By Randall Osborne

Oncormed Inc. has granted exclusive rights to its patents for breast cancer genetic testing to Myriad Genetics Inc., ending the back-and-forth litigation between the two companies with an arrangement that pleases both.

In return for undisclosed fees, Gaithersburg, Md.-based Oncormed will stop offering BRCA1 and BRCA2 tests, transfer its customer lists to Myriad and refer inquiries for the testing services to Myriad, of Salt Lake City.

The settlement is "definitely a good thing," said William Hockett, spokesman for Myriad.

"Yes, they got something out of us, but it's not that big a deal to Myriad," Hockett told BioWorld Today. The payment was less than two or three months of litigation would have cost, he added.

David Stone, an analyst with Cowen & Co., of Boston, estimated the amount paid by Myriad for the rights at less than $1 million. Although Myriad only earned $500,000 in sales of the tests last quarter, the market potential is $400 to $500 million, Stone added.

"It was a smart move by both companies," he said.

Hockett said it's "not always the best [move] to make a payment to a competitor you feel got in the business under the fence or through the back door, but it's still better for the company," he said.

Oncormed 'Had No Intention' Of Continuing Testing

Leslie Alexandre, spokeswoman for Oncormed, called the settlement a "win-win" arrangement.

"We've changed our direction over the last year, and we're more focused on genomics services," Alexandre said. "We had no intention of continuing to provide the [BRCA1 and BRCA2] testing services."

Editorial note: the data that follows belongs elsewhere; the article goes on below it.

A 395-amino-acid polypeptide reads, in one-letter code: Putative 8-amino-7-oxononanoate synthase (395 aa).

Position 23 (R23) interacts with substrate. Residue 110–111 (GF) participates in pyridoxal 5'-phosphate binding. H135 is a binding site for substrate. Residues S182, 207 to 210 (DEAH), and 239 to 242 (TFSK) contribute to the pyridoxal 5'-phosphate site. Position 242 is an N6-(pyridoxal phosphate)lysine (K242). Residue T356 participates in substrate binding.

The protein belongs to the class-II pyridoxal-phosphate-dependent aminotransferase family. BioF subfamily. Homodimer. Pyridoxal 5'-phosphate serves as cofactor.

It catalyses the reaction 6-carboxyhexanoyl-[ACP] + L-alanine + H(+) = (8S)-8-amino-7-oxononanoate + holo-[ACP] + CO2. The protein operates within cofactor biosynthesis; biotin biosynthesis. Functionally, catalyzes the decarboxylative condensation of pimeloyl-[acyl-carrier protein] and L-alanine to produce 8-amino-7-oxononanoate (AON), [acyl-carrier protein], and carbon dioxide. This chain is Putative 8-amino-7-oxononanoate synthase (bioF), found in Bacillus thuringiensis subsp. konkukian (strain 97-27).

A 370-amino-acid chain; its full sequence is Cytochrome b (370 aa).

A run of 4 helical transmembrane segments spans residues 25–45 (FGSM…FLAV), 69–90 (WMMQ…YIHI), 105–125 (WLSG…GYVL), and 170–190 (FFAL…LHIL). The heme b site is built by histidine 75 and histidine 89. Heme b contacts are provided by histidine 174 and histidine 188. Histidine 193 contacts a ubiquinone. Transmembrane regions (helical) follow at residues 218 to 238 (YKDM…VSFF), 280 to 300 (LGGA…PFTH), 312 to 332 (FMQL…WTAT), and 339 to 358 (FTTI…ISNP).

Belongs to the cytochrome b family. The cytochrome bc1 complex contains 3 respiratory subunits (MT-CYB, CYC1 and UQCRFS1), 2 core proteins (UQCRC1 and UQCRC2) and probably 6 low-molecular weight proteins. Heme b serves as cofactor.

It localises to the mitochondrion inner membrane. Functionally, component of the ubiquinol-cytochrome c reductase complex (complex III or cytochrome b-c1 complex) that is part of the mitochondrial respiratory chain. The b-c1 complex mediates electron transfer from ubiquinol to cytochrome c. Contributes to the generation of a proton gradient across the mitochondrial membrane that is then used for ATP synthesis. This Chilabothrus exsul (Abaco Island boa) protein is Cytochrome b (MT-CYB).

As an example of the new direction, she cited the deal disclosed last week with Merck & Co. Inc., of Whitehouse Station, N.J., to provide ras gene testing services for Phase I trials of an anti-cancer compound under development by Merck. The ras, or rat sarcoma, gene is believed to play a role in up to 30 percent of human cancers.

Oncormed's decision to venture into genomics is not related to its perceived chances in the patent fight, Alexandre added.

"To try and link the two together wouldn't make sense," she said. "There have been a number of lawsuits on both sides."

Myriad, under terms of the settlement with Oncormed, gets an exclusive license to all BRCA1 and BRCA2 current and pending patents for all genetic testing — a deal that affirms the validity of Oncormed's patents, Alexandre said.

The test for mutation of the BRCA1 gene, which indicates a predisposition to breast and ovarian cancer, has been the subject of lawsuits filed by each company against the other. BRCA2 is the second gene responsible for most inherited forms of breast cancer. Neither company has been issued a patent related to BRCA2, but both have BRCA1 and BRCA2 testing services on the market.

Myriad, which had claimed ownership to the entire sequence of the BRCA1 gene, was sued by Oncormed last year, after Oncormed was awarded a patent related to the gene. In January, Myriad — awarded a pair of BRCA1 patents — sued Oncormed. (See BioWorld Today, Nov. 19, 1997, p. 1, and Jan. 21, 1998, p. 1.)

Gaining the rights to the testing lets customers know who is the chief provider of BRCA1 and BRCA1 tests, and allows Myriad to capitalize on exclusivity, Stone said. If too many labs are allowed in the testing arena, prices fall.

"That's the product cycle in diagnostic testing," Stone said. "It's a short cycle."

Even before the settlement, Hockett said, Myriad had some of Oncormed's business.

"They were sending us a good part of it to do full sequencing on samples," he said. Oncormed sent samples to Myriad, which completed the sequencing and sent them back to the physicians — with a bill from Myriad.

Oncormed's stock (AMEX:ONM) closed Monday at $3.937, down $0.25. Myriad's shares (NASDAQ:MYGN) ended the day at $20.125, unchanged. *